Christianity Promises Suffering and Persecution There is


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no doubt that persecution…

is a stark reality of living the Christian life. Christian persecution is to be expected: the apostle Paul warned that “everyone who wants to live a godly life in Christ Jesus will be persecuted” (2 Timothy 3:12). Jesus said that, if they persecuted Him, they will also persecute His followers (John 15:20). Jesus made it clear that those of the world will hate Christians because the world hates Christ. If Christians were like the world—vain, earthly, sensual, and given to pleasure, wealth, and ambition—the world would not oppose us. But Christians do not belong to the world, which is why the world engages in Christian persecution (see John 15:18–19). Christians are influenced by different principles from those of the world. We are motivated by the love of God and holiness, while the world is driven by the love of sin. It is our very separation from the world that arouses the world’s animosity (1 Peter 4:3–4).

Christians must learn to recognize the value of persecution and even to rejoice in it, not in an ostentatious way but quietly and humbly because persecution has great spiritual value. First, the persecution of Christians allows them to share in a unique fellowship with the Lord. Paul outlined a number of things he had surrendered for the cause of Christ. Such losses, however, he viewed as “rubbish” (Philippians 3:8) or “dung” (KJV) that he might share in the “fellowship of [Christ’s] sufferings” (Philippians 3:10). The noble apostle even counted his chains as a grace (favor) that God had bestowed upon him (Philippians 1:7).

No one enjoys suffering. No one. Most people across the globe recognize, however, that suffering is normal in this fallen world. Western culture, on the other hand, has so glorified the values of safety, comfort, and convenience that anything less is now regarded as something akin to human rights violation.

The idea that people have a right to a secure, healthy life is an attitude that has, unfortunately, bled over into the church. The extreme example of this is Prosperity Teaching, which communicates that God wants Christians to be wealthy, healthy, and happy all the time. Even among more biblically orthodox Christians, however, there is an unspoken idea that God somehow promises to protect them from suffering. The result is an absence of teaching on the presence and role of suffering in the Christian life, and the crises of faith that accompany that suffering.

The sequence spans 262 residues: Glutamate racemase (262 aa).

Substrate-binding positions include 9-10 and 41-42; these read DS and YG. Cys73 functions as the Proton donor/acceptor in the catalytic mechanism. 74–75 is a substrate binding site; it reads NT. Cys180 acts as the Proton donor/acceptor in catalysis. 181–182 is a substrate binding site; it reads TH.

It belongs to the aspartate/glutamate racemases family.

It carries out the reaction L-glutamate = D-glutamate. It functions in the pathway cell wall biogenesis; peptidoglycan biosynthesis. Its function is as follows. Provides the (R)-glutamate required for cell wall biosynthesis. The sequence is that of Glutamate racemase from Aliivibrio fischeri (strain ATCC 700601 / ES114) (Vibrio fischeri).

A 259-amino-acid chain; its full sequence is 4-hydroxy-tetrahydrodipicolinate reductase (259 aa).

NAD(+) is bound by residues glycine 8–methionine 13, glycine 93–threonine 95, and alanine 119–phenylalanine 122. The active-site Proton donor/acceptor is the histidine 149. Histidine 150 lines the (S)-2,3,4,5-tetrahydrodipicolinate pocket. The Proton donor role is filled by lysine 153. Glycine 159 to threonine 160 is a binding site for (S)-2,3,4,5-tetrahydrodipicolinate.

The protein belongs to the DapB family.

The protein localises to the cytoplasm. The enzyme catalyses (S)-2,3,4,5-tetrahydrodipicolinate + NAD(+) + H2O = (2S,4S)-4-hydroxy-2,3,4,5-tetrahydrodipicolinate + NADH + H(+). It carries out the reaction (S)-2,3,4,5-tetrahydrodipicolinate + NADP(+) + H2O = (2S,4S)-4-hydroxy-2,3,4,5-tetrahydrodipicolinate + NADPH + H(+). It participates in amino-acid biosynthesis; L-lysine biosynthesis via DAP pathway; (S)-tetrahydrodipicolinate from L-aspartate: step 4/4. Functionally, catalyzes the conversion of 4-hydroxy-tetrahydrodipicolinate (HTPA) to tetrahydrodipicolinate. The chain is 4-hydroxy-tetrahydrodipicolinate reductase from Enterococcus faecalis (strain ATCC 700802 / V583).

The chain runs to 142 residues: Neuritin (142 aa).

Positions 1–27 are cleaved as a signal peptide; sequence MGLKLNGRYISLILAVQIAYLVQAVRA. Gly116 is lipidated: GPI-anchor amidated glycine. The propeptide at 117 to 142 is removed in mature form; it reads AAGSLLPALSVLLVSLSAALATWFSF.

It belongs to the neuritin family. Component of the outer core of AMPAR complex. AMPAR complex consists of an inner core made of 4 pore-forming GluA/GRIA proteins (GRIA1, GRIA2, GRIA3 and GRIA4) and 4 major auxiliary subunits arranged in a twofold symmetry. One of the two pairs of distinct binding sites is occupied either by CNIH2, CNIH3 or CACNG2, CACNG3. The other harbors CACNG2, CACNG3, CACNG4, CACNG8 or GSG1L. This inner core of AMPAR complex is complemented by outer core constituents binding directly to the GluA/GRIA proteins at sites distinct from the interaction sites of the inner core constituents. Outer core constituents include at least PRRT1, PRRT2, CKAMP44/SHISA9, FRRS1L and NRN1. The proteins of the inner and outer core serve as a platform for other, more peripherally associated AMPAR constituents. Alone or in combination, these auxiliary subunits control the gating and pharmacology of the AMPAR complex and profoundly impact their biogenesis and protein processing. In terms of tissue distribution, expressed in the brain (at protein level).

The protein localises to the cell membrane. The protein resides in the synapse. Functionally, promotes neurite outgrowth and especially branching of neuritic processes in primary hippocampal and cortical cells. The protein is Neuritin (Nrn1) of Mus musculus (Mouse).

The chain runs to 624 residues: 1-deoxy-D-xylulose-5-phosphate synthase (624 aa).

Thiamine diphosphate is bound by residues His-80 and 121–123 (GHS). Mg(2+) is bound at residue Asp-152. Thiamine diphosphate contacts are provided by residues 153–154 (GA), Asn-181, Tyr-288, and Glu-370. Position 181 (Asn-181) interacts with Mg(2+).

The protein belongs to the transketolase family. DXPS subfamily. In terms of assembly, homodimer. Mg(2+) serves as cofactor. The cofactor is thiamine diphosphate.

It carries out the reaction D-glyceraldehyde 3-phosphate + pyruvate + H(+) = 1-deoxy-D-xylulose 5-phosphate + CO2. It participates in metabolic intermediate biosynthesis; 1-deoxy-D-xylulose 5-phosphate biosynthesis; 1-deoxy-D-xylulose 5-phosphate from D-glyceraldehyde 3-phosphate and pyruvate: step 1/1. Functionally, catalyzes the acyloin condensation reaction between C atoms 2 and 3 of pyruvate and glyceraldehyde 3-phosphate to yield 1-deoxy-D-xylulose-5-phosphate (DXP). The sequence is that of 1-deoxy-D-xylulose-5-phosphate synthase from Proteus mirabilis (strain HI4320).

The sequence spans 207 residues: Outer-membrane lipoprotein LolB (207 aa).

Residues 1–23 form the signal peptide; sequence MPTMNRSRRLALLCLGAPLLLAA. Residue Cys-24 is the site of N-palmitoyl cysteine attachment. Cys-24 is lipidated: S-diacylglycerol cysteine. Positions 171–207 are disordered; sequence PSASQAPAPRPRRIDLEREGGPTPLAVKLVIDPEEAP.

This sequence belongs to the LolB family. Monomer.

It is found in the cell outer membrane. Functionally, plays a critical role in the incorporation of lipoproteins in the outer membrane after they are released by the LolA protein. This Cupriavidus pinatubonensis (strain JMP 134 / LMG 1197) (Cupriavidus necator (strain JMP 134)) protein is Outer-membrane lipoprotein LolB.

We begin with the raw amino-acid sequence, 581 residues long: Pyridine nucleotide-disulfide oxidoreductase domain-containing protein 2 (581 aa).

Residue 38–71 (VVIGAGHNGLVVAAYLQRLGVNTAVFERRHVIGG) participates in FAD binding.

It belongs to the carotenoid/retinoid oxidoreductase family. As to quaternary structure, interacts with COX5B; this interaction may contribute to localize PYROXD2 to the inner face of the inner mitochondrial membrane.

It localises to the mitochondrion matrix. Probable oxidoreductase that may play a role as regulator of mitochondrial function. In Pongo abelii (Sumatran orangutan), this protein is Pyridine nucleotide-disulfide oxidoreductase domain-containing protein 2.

Suffering Is Normal in a Fallen World

The Bible regards suffering as normal. Part of this suffering comes from the fact that we live in a fallen world, and this kind of suffering falls on Christians and non-Christians alike.

The Bible regards suffering as normal. Part of this suffering comes from the fact that we live in a fallen world, and this kind of suffering falls on Christians and non-Christians alike.

Because of the rebellion of Adam and Eve against God, the physical world itself was subject to corruption and decay (Rom. 8:18–22). As a result, things like disease and natural disasters happen to everyone. Certainly, modern science and technology have developed to the point that we can shield ourselves from some of the consequences of this corruption and decay. However, we cannot eliminate them entirely. Hurricanes, tornados, and earthquakes occur all over the world without discriminating between Christians and non-Christians, and we are completely powerless to stop them.

How to Endure Suffering: When God Takes Away

We can now cure or prevent many diseases, but that doesn’t stop both Christians and non-Christians from developing cancer or having heart attacks. The sinfulness of men and women adds human violence and oppression to this dark picture, so that crime, war, and oppression are also part of life everywhere on earth. Eventually, all of us die—sometimes slowly and painfully—as a result of the rebellion of our first parents.

It is true that God, in his incredible mercy, undoubtedly does protect us from many of these consequences of the Fall in our world. However, he does not ever promise in his Word that he will protect us from physical injury or illness, and he allows all of us to die. This kind of suffering is a normal part of normal life in a fallen world.

Suffering Is Promised for Christians

For followers of Jesus, however, the picture is even more sobering. The Bible actually promises us persecution and suffering for our faith. The world is in rebellion against God. It hates God, and when he came as a man in the person of Jesus Christ, the world responded by murdering him. Jesus promised us that the world would treat us the way it treated him(John 15:20, ESV).

The first followers of Jesus consistently experienced suffering for the sake of Jesus, in Jerusalem (Acts 8:1), Galatia (Gal. 3:4), Philippi (Phil. 1:29), Thessalonica (1 Thess. 2:14), and Asia Minor (1 Peter 4:12), along with the recipients of the letter to the Hebrews (Heb. 10:32). Paul went through horrible suffering (2 Cor. 11:23–29), as did the other apostles (Acts 5–8). Paul was quite explicit in saying this was to be expected by everyone who follows Jesus (2 Tim. 3:12, ESV). In the Bible, suffering and opposition are a normal part of the normal Christian life.

The comfortable experience of Christians in the West has actually been an anomaly in this regard. Because of the Christian heritage of Western civilization, combined with democratic freedoms and historic rule of law, Western Christians have largely been left alone for their faith. Even today, as Western nations become increasingly post-Christian (and even anti-Christian), the opposition experienced by most Christians goes little beyond mockery. However, there are signs that this protected status may be changing. If it continues to do so, it will simply put Western Christians in the same boat as their brothers and sisters all over the world.